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 Health  Vol.9 No.9 , September 2017
Sex- and Age-Specific Associations of Social Status and Health-Related Behaviors with Health Check Attendance: Findings from the Cross-Sectional Kanazawa Study
Abstract: Health checks are key features of primary and secondary disease prevention. The aim of this study was to examine the sex- and age-specific association of social status and health-related behaviors with health check attendance in eligible persons. Data were derived from the Kanazawa Study 2011 (n = 12,781), a cross-sectional study which investigated all the residents in model areas of Kanazawa City, Ishikawa Prefecture, Japan. We selected participants aged 23 years or older with National Health Insurance (n = 4920). Attendance at health checks was the outcome. We used social status and health-related behaviors as predictor variables. We analyzed them by sex and applied stratified analyses by age groups for each sex. The bivariate analyses were conducted by means of cross-tabs. We calculated health check attendance rates by each variable. We used Pearson’s χ2-test to examine statistically significant differences. We fitted logistic regression models to estimate adjusted odds ratios (ORs) of attendance in the past one year. We computed ORs in a logistic regression model containing all variables described above. Workingmen and women aged 23 to 39 years and aged 40 to 64 years had significantly increased ORs for health check attendance compared with non-working persons. Men, men aged 23 to 39 years and men aged 65 years or older with more physical activity had significantly increased ORs for health check attendance. Male ex-smokers, female ex- and non-smokers, male ex-smokers aged 65 years or older, and female non-smokers aged 40 to 64 years had significantly increased ORs. The findings suggest that population groups with lower social status or increased risks of adverse health effects are less likely to attend health checks than those with higher social status or decreased risks in particular sex and age groups. It indicates that diverse approaches are required to realize the full benefit of health checks.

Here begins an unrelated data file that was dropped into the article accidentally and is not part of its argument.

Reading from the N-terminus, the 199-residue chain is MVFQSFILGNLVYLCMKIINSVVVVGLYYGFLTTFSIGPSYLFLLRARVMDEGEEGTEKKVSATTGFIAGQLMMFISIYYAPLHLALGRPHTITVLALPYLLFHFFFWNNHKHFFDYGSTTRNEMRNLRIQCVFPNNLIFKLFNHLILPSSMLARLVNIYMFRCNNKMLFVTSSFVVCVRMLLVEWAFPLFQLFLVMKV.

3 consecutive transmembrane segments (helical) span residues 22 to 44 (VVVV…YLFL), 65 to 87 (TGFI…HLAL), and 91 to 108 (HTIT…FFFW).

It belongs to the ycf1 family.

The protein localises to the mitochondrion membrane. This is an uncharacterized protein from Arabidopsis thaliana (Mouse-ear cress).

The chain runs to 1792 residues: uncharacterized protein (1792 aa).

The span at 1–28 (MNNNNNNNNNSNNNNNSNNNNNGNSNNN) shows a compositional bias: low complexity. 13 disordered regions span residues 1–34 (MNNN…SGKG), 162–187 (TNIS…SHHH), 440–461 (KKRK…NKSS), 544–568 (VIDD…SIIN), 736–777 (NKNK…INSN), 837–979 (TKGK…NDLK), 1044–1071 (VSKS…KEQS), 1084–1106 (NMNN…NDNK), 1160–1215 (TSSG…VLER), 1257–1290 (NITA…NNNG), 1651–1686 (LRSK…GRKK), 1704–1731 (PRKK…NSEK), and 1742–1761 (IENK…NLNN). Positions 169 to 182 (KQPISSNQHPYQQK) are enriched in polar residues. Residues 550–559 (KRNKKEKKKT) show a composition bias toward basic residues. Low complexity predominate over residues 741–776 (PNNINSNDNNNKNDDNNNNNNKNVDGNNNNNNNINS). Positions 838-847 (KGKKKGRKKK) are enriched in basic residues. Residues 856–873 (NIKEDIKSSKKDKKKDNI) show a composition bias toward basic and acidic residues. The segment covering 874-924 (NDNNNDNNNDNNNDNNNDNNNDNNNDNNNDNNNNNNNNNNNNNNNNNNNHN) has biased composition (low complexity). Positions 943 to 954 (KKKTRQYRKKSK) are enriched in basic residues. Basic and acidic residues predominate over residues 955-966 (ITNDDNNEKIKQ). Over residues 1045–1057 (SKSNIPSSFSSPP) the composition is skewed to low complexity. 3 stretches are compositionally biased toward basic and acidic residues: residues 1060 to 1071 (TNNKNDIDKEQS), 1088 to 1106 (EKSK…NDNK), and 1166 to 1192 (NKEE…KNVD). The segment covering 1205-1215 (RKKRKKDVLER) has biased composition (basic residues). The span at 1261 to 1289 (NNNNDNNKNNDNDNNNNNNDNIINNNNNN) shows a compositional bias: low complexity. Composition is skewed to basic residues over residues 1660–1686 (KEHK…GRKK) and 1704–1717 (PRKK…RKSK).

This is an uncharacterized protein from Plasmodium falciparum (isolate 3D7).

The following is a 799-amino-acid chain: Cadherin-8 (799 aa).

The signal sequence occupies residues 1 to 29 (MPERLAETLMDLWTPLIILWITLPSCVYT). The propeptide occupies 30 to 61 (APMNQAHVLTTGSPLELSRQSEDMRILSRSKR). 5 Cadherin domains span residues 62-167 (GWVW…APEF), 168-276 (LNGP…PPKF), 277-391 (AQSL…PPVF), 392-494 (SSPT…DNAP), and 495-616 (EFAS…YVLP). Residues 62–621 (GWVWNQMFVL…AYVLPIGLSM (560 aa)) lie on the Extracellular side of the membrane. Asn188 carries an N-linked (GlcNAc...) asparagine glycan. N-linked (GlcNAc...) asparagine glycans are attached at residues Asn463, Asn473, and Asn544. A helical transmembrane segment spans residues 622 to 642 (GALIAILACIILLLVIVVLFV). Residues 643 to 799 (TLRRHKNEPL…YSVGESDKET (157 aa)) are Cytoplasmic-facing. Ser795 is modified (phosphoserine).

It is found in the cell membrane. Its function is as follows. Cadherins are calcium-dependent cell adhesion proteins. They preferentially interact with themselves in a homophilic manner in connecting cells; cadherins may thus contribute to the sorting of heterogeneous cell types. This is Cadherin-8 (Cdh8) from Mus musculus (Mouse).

Cite this paper: Tsujiguchi, H. , Hori, D. , Kambayashi, Y. , Hamagishi, T. , Asakura, H. , Mitoma, J. , Kitaoka, M. , Olando, A. , Thao, N. , Yamada, Y. , Hayashi, K. , Konoshita, T. , Sagara, T. , Shibata, A. and Nakamura, H. (2017) Sex- and Age-Specific Associations of Social Status and Health-Related Behaviors with Health Check Attendance: Findings from the Cross-Sectional Kanazawa Study. Health, 9, 1285-1300. doi: 10.4236/health.2017.99093.
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